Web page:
– You must rethink your entire way of approaching the matter of Truth. Currently you have it framed in the idea of having “correct beliefs.” Correct beliefs are the Booby prize.
– Your mind creates a preference, makes an attachment, constructs an interpretation, offers a response, and each of those responses conditions your way of thinking, acting and being in the world. [But] you are not your mind. You are responsible for managing your mind. The mind doesn’t always get what it wants.
– The “son of man” or “son of Adam” means a human one in solidarity with all human ones.
– We exist within a sea of energy that connects all atoms. Everything we experience has a single interconnected source.
[Doesn’t that line up with the Christian concept of God being “in all and through all?”] – ed.
Buy the book. Click HERE.

– Repent is another term that is often misunderstood. [It’s not] being sorry for your past wrongs, turning from your wicked ways… “Repent” means a deep and profound shift in perception. It’s like the scales of ignorance fall from your eyes. [It] literally means “beyond the mind.”
– Jesus would have never signed off on the modern and made-up gospel of the Christian religion.
– People knew the reality of God long before there were sacred texts. Enoch “walked with God,” and yet there was no Bible or prescribed set of doctrines to govern his experience of God.
– One does not have to be able to read the Bible, the Koran, the Sutras, the Bhagavad Gita, the Tao Te Ching, etc. to be enlightened. You can be illiterate and one with God. There is something to learn from this.
Buy the book. Click HERE.

– Jesus did not launch into heady theological diatribes or pedantic teachings about God. Instead, he invited people to notice the birds of the air and lilies in a field, or told stories about a father and his sons or a hidden treasure.
Instead of accumulating more theological information in your head, return to your regularly scheduled life and start living it as each moment requires — nothing more, nothing less.
– Fundamentalism doesn’t just apply to ultra-conservative, fundy Christians. I’ve met progressive and liberal Christian fundamentalists, Atheist, Agnostic, and Humanistic fundamentalists, Buddhist, Muslim, and Jewish fundamentalists, and New Age fundamentalists. [They all think] someone has to be “right,” which means someone has to be “wrong.”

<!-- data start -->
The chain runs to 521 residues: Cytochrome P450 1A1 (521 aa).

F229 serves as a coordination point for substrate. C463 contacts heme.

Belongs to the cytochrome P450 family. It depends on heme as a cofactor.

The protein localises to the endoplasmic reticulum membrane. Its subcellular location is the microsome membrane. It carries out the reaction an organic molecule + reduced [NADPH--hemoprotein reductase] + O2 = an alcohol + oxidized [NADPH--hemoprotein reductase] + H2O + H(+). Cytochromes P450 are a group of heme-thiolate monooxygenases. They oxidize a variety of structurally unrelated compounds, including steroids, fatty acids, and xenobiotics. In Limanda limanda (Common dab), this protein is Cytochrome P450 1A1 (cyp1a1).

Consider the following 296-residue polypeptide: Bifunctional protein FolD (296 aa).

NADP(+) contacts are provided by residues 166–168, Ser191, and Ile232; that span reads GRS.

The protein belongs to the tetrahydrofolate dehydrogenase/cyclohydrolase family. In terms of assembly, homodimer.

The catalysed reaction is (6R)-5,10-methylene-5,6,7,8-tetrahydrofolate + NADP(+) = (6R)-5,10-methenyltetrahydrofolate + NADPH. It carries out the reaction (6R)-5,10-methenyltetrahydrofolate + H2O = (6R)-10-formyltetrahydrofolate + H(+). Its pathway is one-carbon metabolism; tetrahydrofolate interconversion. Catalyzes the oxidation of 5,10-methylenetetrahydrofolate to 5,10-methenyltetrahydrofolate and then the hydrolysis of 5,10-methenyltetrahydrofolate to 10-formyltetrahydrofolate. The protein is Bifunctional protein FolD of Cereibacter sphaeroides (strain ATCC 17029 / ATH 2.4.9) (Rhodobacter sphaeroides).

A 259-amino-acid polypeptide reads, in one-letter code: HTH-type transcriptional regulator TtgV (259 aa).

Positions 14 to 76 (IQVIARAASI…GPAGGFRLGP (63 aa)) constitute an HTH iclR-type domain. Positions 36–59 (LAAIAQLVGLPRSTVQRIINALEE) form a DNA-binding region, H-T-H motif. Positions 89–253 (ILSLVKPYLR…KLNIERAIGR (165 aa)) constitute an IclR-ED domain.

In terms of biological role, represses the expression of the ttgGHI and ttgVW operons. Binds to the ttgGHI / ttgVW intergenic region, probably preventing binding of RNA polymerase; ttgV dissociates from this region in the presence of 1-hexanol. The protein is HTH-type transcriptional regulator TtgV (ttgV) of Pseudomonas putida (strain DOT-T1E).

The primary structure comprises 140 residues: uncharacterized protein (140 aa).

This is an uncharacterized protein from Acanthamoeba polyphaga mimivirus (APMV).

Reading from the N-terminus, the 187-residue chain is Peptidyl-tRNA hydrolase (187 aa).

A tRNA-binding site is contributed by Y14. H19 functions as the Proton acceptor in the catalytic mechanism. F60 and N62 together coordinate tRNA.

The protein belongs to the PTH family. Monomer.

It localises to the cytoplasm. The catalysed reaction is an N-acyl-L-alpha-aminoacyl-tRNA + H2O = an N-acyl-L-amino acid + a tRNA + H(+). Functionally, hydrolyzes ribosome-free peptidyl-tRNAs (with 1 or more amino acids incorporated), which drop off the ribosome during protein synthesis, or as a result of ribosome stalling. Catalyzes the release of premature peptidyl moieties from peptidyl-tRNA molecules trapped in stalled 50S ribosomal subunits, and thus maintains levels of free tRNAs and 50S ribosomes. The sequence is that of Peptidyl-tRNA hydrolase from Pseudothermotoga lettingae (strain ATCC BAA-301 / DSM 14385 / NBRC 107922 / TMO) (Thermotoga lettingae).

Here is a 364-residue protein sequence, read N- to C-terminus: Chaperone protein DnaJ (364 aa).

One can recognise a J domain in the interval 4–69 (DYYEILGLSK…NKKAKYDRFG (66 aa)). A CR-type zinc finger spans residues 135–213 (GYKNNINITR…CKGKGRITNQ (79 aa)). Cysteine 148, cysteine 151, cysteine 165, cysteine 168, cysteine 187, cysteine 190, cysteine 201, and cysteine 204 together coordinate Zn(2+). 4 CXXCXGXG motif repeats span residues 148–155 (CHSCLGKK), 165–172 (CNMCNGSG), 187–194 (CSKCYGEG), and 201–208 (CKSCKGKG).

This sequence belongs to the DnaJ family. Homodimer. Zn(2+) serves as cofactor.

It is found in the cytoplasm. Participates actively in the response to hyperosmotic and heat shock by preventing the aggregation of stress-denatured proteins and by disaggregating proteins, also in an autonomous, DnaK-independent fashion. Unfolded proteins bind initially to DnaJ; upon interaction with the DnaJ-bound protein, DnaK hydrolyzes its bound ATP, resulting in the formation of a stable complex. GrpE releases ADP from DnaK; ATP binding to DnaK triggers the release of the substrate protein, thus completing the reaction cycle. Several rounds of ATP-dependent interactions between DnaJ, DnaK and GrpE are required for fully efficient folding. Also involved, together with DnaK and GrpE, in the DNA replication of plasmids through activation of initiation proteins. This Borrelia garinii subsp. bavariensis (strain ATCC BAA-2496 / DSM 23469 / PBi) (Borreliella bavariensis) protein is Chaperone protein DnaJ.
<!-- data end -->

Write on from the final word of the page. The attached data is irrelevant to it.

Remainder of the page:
Buy the book. Click HERE.

– The “will of God” is simply to be your Self, and to be in the present moment and respond as the situation requires. Just live your life. The fundamental way Jesus lived his life was that he simply did the next thing and responded to situations as they required.
– There was a historical Jesus before institutional Christianity got ahold of him and did their extreme makeover. He was a much better Jesus than the on Christianity produced.

Buy the book. Click HERE.
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Left Behind October 4, 2014

left_BFirst of all, this post is not about the ridiculous books, movie, or the bad theology they represent.
Not mostly, anyway.
This is about things I’ve left behind.
More than that, it’s about some of those things that I’m reaching back to pick up again.

There’s a small group of guys I meet with about once a week.
We are “Comrades.”
We share our life experiences, discuss “spiritual” issues (which means everything in life) and we often are somewhat of a “book club.” Books and audio we’ve delved into so far include, “The Naked Gospel,” “The Misunderstood God,” “The Idolatry of God,” and “Living By The Indwelling Life of Christ.”

roadWe’ve recently started the Brian McLaren book “We Make The Road By Walking.”
This is my ninth book by that author.
Basically, the book is made to be read and discussed one chapter per week for an entire year.
Each chapter also contains some suggested Bible readings.

Now, I used to read the Bible every day. I’ve been through it cover to cover a couple of times, read the New Testament dozens of times, and many passages, well, possibly hundreds of times. I am, after all, a [clears throat] “licensed minister.”
In my spiritual journey out of the cult of right-wing fundamentalist evangelicalism, reading the Bible is one of the things I pretty much left behind.
I also, for the most part, left behind biblical terms like “sin,” “salvation,” “hell,” “redemption” and many others.
Now, I’ve never stopped appreciating the Bible. In fact, I can honestly say I appreciate and respect those holy writings more than ever. A large part of that respect is realizing how disrespectful it is to take it all literately, or as some kind of historical or scientific text book.

Most of the reason for dropping terms like “salvation,” and the others, isn’t because I’ve stopped believing in them. It’s just that I’ve come to better understand them, and how differently they are actually used in the scriptures than I had been taught and believed. The misuse and abuse of those terms, as well as the Bible itself, led me to no longer refer to such because I knew that when I spoke them, what was being heard by others was not what was being said by me. Sadly, that’s still predominately the case.
So I needed a clean break.